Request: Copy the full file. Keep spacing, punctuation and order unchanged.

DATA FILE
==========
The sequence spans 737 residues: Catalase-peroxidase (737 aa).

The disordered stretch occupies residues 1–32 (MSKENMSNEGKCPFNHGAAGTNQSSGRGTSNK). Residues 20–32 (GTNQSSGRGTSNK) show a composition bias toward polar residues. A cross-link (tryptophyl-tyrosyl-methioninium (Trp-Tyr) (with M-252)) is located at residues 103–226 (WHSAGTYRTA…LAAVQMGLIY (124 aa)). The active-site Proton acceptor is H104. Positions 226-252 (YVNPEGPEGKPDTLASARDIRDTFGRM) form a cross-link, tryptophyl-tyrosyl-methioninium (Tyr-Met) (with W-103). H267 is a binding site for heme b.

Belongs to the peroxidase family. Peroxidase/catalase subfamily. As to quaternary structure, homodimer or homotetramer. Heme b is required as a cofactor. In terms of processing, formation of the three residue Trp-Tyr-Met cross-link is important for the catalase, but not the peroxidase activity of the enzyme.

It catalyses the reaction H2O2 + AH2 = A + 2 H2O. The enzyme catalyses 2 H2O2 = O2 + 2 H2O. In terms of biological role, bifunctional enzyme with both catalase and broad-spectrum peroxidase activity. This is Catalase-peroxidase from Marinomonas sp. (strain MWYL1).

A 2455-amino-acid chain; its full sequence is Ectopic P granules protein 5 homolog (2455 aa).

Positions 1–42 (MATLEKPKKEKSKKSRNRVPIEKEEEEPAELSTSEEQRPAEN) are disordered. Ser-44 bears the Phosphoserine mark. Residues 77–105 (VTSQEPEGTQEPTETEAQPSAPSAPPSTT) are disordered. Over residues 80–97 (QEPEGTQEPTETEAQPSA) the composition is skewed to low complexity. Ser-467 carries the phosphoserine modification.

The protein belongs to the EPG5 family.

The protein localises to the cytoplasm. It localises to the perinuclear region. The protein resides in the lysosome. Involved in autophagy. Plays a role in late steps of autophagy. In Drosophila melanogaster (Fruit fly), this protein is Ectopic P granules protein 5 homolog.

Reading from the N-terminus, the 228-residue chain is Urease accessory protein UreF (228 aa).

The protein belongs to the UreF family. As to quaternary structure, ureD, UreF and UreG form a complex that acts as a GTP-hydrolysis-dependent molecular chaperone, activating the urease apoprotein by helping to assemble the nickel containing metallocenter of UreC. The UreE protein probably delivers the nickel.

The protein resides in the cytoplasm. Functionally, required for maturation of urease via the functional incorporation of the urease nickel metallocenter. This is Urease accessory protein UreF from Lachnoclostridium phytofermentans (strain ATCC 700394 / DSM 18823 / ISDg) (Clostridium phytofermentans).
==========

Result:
The sequence spans 737 residues: Catalase-peroxidase (737 aa).

The disordered stretch occupies residues 1–32 (MSKENMSNEGKCPFNHGAAGTNQSSGRGTSNK). Residues 20–32 (GTNQSSGRGTSNK) show a composition bias toward polar residues. A cross-link (tryptophyl-tyrosyl-methioninium (Trp-Tyr) (with M-252)) is located at residues 103–226 (WHSAGTYRTA…LAAVQMGLIY (124 aa)). The active-site Proton acceptor is H104. Positions 226-252 (YVNPEGPEGKPDTLASARDIRDTFGRM) form a cross-link, tryptophyl-tyrosyl-methioninium (Tyr-Met) (with W-103). H267 is a binding site for heme b.

Belongs to the peroxidase family. Peroxidase/catalase subfamily. As to quaternary structure, homodimer or homotetramer. Heme b is required as a cofactor. In terms of processing, formation of the three residue Trp-Tyr-Met cross-link is important for the catalase, but not the peroxidase activity of the enzyme.

It catalyses the reaction H2O2 + AH2 = A + 2 H2O. The enzyme catalyses 2 H2O2 = O2 + 2 H2O. In terms of biological role, bifunctional enzyme with both catalase and broad-spectrum peroxidase activity. This is Catalase-peroxidase from Marinomonas sp. (strain MWYL1).

A 2455-amino-acid chain; its full sequence is Ectopic P granules protein 5 homolog (2455 aa).

Positions 1–42 (MATLEKPKKEKSKKSRNRVPIEKEEEEPAELSTSEEQRPAEN) are disordered. Ser-44 bears the Phosphoserine mark. Residues 77–105 (VTSQEPEGTQEPTETEAQPSAPSAPPSTT) are disordered. Over residues 80–97 (QEPEGTQEPTETEAQPSA) the composition is skewed to low complexity. Ser-467 carries the phosphoserine modification.

The protein belongs to the EPG5 family.

The protein localises to the cytoplasm. It localises to the perinuclear region. The protein resides in the lysosome. Involved in autophagy. Plays a role in late steps of autophagy. In Drosophila melanogaster (Fruit fly), this protein is Ectopic P granules protein 5 homolog.

Reading from the N-terminus, the 228-residue chain is Urease accessory protein UreF (228 aa).

The protein belongs to the UreF family. As to quaternary structure, ureD, UreF and UreG form a complex that acts as a GTP-hydrolysis-dependent molecular chaperone, activating the urease apoprotein by helping to assemble the nickel containing metallocenter of UreC. The UreE protein probably delivers the nickel.

The protein resides in the cytoplasm. Functionally, required for maturation of urease via the functional incorporation of the urease nickel metallocenter. This is Urease accessory protein UreF from Lachnoclostridium phytofermentans (strain ATCC 700394 / DSM 18823 / ISDg) (Clostridium phytofermentans).